We are proud to share this new promotional video from The Gottman Institute! Based on 40+ years of research by Dr. John Gottman, The Art & Science of Love Couples Workshop is designed for ALL couples in a committed relationship. Research shows that on average, couples wait six years from the first signs of problems before they seek help. If you have a strong relationship, this workshop will provide you with insights and tools to make it a great one. If your relationship is distressed, this two-day workshop will provide a road map for repair. No public discussions or disclosure is involved. All work is done as a couple.
This two-day workshop will give you new insights and research-based relationship skills that can dramatically improve the intimacy and friendship in your relationship and help you resolve conflict in a healthy, productive way
At the workshop, couples will learn how to:
- Foster respect, affection, and closeness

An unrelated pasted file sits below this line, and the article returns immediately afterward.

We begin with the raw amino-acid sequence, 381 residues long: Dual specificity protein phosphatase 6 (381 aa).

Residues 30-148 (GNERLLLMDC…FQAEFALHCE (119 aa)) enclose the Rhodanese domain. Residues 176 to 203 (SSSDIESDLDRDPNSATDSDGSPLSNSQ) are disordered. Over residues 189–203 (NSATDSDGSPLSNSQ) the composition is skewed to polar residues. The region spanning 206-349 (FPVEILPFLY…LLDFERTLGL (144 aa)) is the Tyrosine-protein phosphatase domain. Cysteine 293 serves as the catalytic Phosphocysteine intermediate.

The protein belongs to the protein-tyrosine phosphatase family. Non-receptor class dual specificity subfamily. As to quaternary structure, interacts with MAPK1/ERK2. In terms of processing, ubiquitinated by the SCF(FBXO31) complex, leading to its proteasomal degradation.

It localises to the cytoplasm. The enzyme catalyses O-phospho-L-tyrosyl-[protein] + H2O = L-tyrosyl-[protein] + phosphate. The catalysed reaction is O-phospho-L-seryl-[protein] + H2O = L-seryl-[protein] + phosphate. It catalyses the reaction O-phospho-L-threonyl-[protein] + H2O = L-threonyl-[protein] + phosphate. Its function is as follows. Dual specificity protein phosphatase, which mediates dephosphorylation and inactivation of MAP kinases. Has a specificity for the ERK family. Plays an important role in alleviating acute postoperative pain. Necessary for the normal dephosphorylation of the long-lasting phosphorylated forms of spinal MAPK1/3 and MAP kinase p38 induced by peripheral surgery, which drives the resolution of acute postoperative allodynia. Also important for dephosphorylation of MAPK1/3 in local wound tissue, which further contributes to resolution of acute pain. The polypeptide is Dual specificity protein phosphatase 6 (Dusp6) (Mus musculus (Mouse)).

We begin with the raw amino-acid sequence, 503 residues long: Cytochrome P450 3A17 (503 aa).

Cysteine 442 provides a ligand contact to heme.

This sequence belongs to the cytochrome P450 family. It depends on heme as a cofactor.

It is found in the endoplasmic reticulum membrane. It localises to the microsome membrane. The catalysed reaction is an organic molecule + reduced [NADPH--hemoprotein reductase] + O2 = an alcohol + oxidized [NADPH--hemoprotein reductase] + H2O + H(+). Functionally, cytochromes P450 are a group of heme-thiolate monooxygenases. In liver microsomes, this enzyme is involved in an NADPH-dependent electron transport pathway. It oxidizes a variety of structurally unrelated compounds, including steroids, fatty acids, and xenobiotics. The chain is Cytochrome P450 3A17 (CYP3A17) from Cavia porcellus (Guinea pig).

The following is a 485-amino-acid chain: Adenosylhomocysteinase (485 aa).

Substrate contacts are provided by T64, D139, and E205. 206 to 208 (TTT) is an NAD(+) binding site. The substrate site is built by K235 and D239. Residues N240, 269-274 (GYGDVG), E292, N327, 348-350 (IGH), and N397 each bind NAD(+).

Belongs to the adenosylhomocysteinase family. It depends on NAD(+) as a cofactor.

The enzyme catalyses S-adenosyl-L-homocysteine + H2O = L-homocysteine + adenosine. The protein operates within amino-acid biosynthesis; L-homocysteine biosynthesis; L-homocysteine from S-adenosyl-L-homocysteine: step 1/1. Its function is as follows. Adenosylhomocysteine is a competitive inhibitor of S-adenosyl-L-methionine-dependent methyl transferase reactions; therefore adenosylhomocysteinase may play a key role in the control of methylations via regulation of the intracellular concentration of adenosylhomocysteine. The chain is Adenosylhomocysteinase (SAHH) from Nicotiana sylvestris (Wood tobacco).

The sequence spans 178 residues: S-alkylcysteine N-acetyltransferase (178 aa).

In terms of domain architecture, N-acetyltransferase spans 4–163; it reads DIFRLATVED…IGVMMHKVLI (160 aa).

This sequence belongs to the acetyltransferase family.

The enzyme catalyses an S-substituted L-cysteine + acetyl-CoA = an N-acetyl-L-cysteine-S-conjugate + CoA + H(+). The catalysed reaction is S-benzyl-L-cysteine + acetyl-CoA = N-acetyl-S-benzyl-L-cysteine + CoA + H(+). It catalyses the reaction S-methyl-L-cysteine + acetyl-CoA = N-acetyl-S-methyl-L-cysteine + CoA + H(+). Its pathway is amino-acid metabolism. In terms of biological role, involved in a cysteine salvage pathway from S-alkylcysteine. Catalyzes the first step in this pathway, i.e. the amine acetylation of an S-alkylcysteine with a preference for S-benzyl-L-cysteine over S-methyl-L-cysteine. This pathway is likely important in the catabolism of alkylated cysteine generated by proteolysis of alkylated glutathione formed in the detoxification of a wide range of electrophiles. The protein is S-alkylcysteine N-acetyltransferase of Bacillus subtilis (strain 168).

- Build and share a deeper connection with each other’s inner world
- Keep conflict discussions calm
- Break through and resolve conflict gridlock
- Strengthen and maintain the gains in your relationship
Join the thousands of couples who have learned The Art & Science of Love by coming to one of our renowned weekend workshops!
- Shown to achieve results similar to those of 6 months of marital therapy (though the workshop is not therapy)
- Produces positive results for 86% of those who attend (based on exit surveys)
The Art & Science of Love is offered live in Seattle several times per year with Drs. John & Julie Gottman, or around the country with one of our Senior Certified Gottman Therapists. Along with the memory of re-connecting and the knowledge that “we can do this!”, you will take home a box of techniques, cards, tools and tips to support your relationship in your everyday lives.
To hear from real couples that have benefitted from this workshop, click here or here. Registration is currently open for the upcoming workshop in February. Be sure to secure your space now before it sells out!More in The Archives